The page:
Winterizing an RV: What You Need to Know
Winter’s harsh elements can take a toll on your RV. After investing time and money into your travel trailer, you’ll want to make sure it survives the snow and cold without any damage. Though winterizing RVs can take some effort, our instructions will ensure that you can winterize a travel trailer efficiently and effectively. The photos used in this demonstration are from a 2015 Bullet 272BHS Travel Trailer.
The most important aspect of winterizing an RV trailer is removing all of the water from tanks, lines, and fixtures. Water sitting in your tanks and water lines all winter will lower their quality. Plus, if the water freezes it could do serious damage to faucets and other fittings. Start with your black water tank and your grey water tank; after draining these tanks it is important to make sure they are flushed of any waste or debris that could make your spring de-winterization unpleasant. This can be accomplished with a tank flush system of a simple hose wand.
After your waste water tanks are drained and cleaned, using the low point drains fully open up all of the water lines, drain your fresh water and water heater tanks. This will remove the bulk of the water from the system. Once all the water is cleared from your hot water tank, fresh water tank, and hot and cold lines, close the low point drain for both hot and cold water, and place the water heater in bypass mode. Bypassing the water heater will prevent any air or anti-freeze used in the next steps from being pumped into the heater tank.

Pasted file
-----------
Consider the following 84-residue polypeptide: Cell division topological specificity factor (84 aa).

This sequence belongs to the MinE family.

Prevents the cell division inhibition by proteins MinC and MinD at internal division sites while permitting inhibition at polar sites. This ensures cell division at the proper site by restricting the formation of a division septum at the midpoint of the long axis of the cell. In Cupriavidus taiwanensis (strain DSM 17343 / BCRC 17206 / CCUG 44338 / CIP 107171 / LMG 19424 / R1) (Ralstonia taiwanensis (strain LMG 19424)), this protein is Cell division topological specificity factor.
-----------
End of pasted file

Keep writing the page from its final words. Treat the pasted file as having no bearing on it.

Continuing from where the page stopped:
Although this next step is optional, it is suggested to reduce antifreeze dilution. Open all faucets, don’t forget the outside shower, for foot flush toilets a concrete cinder block makes an excellent pedal depressor. Next, using a standard air compressor, pump air in through the city water inlet port of your travel trailer rv. This will allow air to blow most remaining water from the system.
Adding non-toxic anti-freeze to your water lines ensures that any leftover water will not freeze in the pipes and rupture a water line. To start this process, reclose all the fixtures that were opened in the air flush step. Many RVs have a winterization kit on the water system, however the Bullet we used in the demonstration is not equipped with this option. Even without out a built in winterization kit, retrofitting your existing water pump to pick up antifreeze instead of water from the fresh water tank is fairly easy. Using a winterization kit will prevent anti-freeze from entering your freshwater storage tank. On a typical travel trailer, you should need 2-3 gallons of antifreeze to complete the winterization process. To begin pumping, put the pickup for the winterization kit into the antifreeze, switch the pump on. The initial uptake will fill all the water lines, hot and cold, with antifreeze, once the pump has fully pressurized the system, proceed to every faucet and fixture, and open each hot/cold valve until they run with antifreeze, flush to toilet until it runs with antifreeze. Besure to check on your supply of antifreeze at the winterization kit while you are doing this step. Finally, pour antifreeze into each drain and into the toilet.
For your convenience, we have provided a simple list of all the important steps you need to follow:
Your Winterize RV Checklist
- Drain & Flush Waste Water Tanks
- Drain Water Tank
- Drain Water Heater
- Drain Water Lines
- Bypass Water Heater
- Blow Air Through Water Lines
- Install Winterization Kit
- Pump Antifreeze
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